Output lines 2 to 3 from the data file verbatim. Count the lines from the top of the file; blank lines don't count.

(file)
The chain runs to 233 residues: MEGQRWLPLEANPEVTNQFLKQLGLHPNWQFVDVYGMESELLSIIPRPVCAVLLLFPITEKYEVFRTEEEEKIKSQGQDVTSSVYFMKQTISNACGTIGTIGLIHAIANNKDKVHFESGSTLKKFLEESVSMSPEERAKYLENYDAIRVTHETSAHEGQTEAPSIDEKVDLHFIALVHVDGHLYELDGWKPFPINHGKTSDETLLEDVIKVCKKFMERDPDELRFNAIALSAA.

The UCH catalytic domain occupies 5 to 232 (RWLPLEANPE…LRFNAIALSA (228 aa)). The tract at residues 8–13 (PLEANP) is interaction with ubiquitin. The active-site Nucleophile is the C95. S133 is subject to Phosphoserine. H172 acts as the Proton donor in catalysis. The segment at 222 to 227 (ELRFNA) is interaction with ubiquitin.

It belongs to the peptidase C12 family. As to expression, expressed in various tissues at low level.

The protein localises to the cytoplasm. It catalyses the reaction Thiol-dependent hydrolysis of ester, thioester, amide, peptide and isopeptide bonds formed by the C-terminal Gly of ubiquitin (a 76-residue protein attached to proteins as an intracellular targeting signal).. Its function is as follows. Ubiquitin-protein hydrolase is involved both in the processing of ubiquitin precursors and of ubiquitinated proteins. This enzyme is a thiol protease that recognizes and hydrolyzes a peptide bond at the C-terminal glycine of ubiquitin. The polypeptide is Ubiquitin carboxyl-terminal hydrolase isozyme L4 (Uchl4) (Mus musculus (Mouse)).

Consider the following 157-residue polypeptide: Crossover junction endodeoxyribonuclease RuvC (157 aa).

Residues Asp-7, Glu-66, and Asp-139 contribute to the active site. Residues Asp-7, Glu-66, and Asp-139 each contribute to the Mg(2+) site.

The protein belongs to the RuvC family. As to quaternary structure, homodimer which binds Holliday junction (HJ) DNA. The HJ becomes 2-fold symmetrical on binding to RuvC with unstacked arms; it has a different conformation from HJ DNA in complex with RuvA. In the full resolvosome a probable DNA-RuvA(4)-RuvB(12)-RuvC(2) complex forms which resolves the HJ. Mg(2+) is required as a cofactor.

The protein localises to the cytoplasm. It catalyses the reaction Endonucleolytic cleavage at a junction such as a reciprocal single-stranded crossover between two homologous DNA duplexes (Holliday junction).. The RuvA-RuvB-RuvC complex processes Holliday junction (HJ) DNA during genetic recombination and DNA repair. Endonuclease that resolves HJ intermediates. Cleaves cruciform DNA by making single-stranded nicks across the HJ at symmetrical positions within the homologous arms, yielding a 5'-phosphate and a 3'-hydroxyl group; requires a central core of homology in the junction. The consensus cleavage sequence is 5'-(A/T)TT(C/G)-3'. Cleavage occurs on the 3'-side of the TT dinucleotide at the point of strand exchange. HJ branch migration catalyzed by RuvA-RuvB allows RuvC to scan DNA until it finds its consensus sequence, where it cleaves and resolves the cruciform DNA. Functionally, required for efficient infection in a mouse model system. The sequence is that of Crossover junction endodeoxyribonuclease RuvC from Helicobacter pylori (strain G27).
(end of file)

The UCH catalytic domain occupies 5 to 232 (RWLPLEANPE…LRFNAIALSA (228 aa)). The tract at residues 8–13 (PLEANP) is interaction with ubiquitin. The active-site Nucleophile is the C95. S133 is subject to Phosphoserine. H172 acts as the Proton donor in catalysis. The segment at 222 to 227 (ELRFNA) is interaction with ubiquitin.

It belongs to the peptidase C12 family. As to expression, expressed in various tissues at low level.